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ArlingtonPoliticsWinner: Arlington voters generally satisfied with governance

Winner: Arlington voters generally satisfied with governance

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He performed on par with expectations – neither particularly better nor egregiously worse – but Takis Karantonis believes his success in retaining his County Board seat shows the Arlington public is generally supportive of the policies being followed by the all-Democratic body.

As a result, Arlington leaders should not be shy in touting “how well we got things done in Arlington,” Karantonis said on Nov. 9, when he delivered a valedictory (online) to the monthly meeting of Arlington Senior Democrats.

Karantonis brought home just a hair over 60 percent of the vote in a contest that pitted him against independents Mike Cantwell, Adam Theo and Audrey Clement. Though a scrappy bunch in the few debates that took place during campaign season, the independents were no match for the resources of the Arlington County Democratic Committee or the leanings of the electorate.

“I feel I’ve been campaigning 18, 19 months continuously,” Karantonis said. And in a way that’s true: He first won office in a July 2020 special election necessitated by the death of board member Erik Gutshall, and not long after had to mobilize to defend it.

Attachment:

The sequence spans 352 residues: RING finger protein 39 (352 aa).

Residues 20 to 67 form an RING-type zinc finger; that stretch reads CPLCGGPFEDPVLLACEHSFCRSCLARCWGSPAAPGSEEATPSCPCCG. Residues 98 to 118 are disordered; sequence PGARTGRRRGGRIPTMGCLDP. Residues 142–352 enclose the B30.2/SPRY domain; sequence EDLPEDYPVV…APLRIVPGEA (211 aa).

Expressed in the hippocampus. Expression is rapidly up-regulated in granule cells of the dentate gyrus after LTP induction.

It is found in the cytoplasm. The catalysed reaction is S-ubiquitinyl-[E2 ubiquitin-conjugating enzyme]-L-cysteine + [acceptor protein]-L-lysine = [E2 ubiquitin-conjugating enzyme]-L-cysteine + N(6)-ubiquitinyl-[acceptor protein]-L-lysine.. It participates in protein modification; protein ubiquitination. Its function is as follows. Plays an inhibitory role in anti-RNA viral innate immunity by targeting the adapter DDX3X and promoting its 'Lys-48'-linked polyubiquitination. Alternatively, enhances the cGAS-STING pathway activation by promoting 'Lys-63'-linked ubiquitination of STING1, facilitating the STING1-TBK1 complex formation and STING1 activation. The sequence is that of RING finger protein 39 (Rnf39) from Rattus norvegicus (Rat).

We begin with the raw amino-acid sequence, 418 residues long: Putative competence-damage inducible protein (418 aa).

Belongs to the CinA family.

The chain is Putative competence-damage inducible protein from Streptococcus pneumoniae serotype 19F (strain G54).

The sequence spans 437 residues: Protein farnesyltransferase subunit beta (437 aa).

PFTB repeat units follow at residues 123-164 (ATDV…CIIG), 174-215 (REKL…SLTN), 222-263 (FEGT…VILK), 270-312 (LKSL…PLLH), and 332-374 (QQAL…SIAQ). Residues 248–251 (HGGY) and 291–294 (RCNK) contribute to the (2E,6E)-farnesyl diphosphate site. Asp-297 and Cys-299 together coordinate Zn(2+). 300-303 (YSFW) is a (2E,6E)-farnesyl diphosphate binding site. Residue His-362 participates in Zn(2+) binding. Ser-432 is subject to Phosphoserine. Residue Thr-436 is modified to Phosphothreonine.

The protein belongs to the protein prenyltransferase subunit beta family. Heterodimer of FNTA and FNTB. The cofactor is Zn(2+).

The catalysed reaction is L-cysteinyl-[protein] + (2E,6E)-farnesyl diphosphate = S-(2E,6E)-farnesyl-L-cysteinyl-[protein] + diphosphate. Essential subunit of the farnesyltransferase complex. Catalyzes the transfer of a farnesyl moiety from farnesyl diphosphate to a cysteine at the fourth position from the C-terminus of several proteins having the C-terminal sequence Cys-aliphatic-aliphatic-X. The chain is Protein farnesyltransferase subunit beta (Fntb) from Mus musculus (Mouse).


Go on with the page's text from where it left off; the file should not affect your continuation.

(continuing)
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Karantonis in the summer of 2020 benefited from the Arlington County Democratic Committee’s instant-runoff-voting system for choosing a candidate for that race; he initially ran behind School Board member Barbara Kanninen in the first round of the Democratic caucus, then leapfrogged her after voters for other candidates gave their second and third votes to him, not her. This year, he easily brushed back a challenge in the June Democratic primary from Chanda Choun.

Despite being knocked around from both the left and the right in debates this campaign season, Karantonis was able to stand his ground, and he said the end result prove the criticisms of his opponents were not entirely embraced by the electorate.

“In general, Arlingtonians feel we are listening to them,” he said of the five-member County Board.

Younger voters, he said, “wouldn’t buy the more negative narrative” of a number of the other candidates.

With his expected victory now in hand, Karantonis plans to “paint a picture of Arlington as we see it going forward,” pointing to a community that is evolving demographically.

“The next step is to build up a better-connected relationship” will all the various constituencies, he said.

A native of Greece and an urban planner by profession, Karantonis previously served as executive director of the Columbia Pike Revitalization Organization, now the Columbia Pike Alliance.

Like all five County Board members, Karantonis serves a countywide constituency. His new term starts Jan. 1; a ceremonial swearing in is likely next month.

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